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Video – With an aspect ratio of 1.85:1 (1080p HD Widescreen), the video quality of Bad Influence is what you’d expect from an 80s or 90s film transferred to a Blu-ray disc.  The picture quality is passable given the time period, but a VHS could have conveyed the story just as easily.

Audio – The Blu-ray disc was done in DTS-HD Master Audio Stereo, with an option of English subtitles.  The sound quality is fine, again matching the era, and the music is that sleazy, jazzy, droning tune you’ve heard from this genre time & time again.

Extras – There are two special features on the Blu-ray disc: Under The Influence Of David Koepp, a half-hour interview with the writer, and a theatrical trailer for the film.

Final Thoughts

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Recommended.  This film is at least partly entertaining and at least gives us a glimpse of young talent.  There’s not too much else in its favor, other than a cool time capsule vibe and a chance to see two actors playing challenging roles in the early parts of their careers.  Other than that, Bad Influence is a typical 90s thriller, complete with short-haired hotties and cold-blooded murders.  The video is fine given the context, the audio the same, though neither will knock you out, and there are two extras available for those looking for a bit more.  More a rental on a rainy night or a throw back if you remember this movie from days gone by, the film itself doesn’t stand alone without the support of its period and its players, but can still give some enjoyment to a select few.

☆ ☆ ☆ – Content

☆ ☆ ☆ – Video

☆ ☆ ☆ – Audio

☆ ☆ – Extras

☆ ☆ – Replay

 

 


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Movie Trailer – Puerto Ricans in Paris

Category : Movie Trailer

Director: Ian Edelman

Starring: Luis Guzman, Edgar Garcia, Rosie Perez

Release: June 10th, 2016

I can’t even pinpoint why, but I think this is hilarious.  I’m sure there will be a lot of stereotypical humor, either pointed at Puerto Ricans or the French or whoever.  I’m sure there’s buddy-cop heart thrown in.  I’m sure the good guys win and everyone goes home happy with a wife who’s hotter than they are.  So I shouldn’t be excited to see this movie, but I really am; I just think it will be illogically funny.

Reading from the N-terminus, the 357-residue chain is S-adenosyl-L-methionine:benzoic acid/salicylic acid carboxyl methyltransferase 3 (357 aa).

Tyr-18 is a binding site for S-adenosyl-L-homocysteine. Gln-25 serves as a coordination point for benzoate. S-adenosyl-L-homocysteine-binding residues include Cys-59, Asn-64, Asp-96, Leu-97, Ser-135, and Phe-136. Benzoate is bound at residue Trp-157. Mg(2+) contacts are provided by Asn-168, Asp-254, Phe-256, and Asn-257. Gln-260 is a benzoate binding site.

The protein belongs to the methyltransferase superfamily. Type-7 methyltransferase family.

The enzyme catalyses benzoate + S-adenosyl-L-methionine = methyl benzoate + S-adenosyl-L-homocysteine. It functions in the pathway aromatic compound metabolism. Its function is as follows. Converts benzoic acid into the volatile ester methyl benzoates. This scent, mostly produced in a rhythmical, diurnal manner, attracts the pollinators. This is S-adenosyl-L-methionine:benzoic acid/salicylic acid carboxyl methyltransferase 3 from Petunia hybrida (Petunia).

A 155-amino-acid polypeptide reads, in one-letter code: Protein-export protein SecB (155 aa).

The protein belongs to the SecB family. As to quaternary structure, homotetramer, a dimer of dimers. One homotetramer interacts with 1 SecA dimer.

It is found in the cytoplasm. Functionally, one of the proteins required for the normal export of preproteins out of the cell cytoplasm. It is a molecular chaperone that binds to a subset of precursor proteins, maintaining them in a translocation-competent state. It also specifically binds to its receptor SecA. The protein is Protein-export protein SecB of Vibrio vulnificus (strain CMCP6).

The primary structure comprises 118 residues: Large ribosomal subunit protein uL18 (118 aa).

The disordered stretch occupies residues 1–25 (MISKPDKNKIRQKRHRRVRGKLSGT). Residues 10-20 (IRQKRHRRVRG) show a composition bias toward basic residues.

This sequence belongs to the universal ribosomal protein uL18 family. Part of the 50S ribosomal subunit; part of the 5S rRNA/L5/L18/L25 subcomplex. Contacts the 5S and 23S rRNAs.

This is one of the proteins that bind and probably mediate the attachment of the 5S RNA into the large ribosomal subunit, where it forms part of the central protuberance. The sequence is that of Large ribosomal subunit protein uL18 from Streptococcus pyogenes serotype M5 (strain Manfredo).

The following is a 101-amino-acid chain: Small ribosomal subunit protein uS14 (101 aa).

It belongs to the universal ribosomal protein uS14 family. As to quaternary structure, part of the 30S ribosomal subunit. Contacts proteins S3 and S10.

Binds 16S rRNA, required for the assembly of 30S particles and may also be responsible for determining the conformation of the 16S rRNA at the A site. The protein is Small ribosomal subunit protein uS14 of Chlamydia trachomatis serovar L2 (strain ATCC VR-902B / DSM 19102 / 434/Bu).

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Movie Review – The Nice Guys

Category : Movie Review

Director: Shane Black

Starring: Ryan Gosling, Russell Crowe, Angourie Rice

Year: 2016

Director Shane Black resurrected a formula that died 30 years ago to make The Nice Guys work, a recipe that has been tried many times in the intervening years but hasn’t been able to produce the same result.  George Miller brought us Fury Road, a throwback to a style he perfected, a slap in the face to an action genre that has been cheating us out of awesome movies for decades.  And Black does the same with the buddy cop plot line, harking this film back to the glory days of Lethal Weapon, a film he wrote before he became a director.  The Nice Guys is what we’ve been missing from this genre all this time, as we watched goofy comedy after goofy comedy try to pair two actors together, try to get them out of sticky situations, and try to convince us that what we were seeing was entertainment.  This film doesn’t have to try hard to remind us that two imperfect heroes can make an enjoyable action/comedy together, it does it with ease, and we can only hope that other filmmakers were paying attention.

Los Angeles, the 70s, the budding porn industry, private investigators, swanky parties, and the smog-filled air that wraps everything in its gloomy embrace.  Meet Holland March, a successful P.I. who takes the money first and finds out if there’s actually a chance the case can be solved later.  Meet Jackson Healy, muscle for hire, a New York thug who will beat anyone up for a price, but dreams of taking a legitimate shot at investigating some day.  And see the dead body of Misty Mountains, a porn star, killed in a suspicious car accident.  March & Healy will team up to uncover the truth behind her death, though their search leads them down a path they never saw in the underbrush.  Hippies, porn kings, the Detroit automakers, the Department of Justice, and a whole gaggle of shmucks; life ain’t easy for two guys trying to solve the case of the century over the course of a few warm California nights.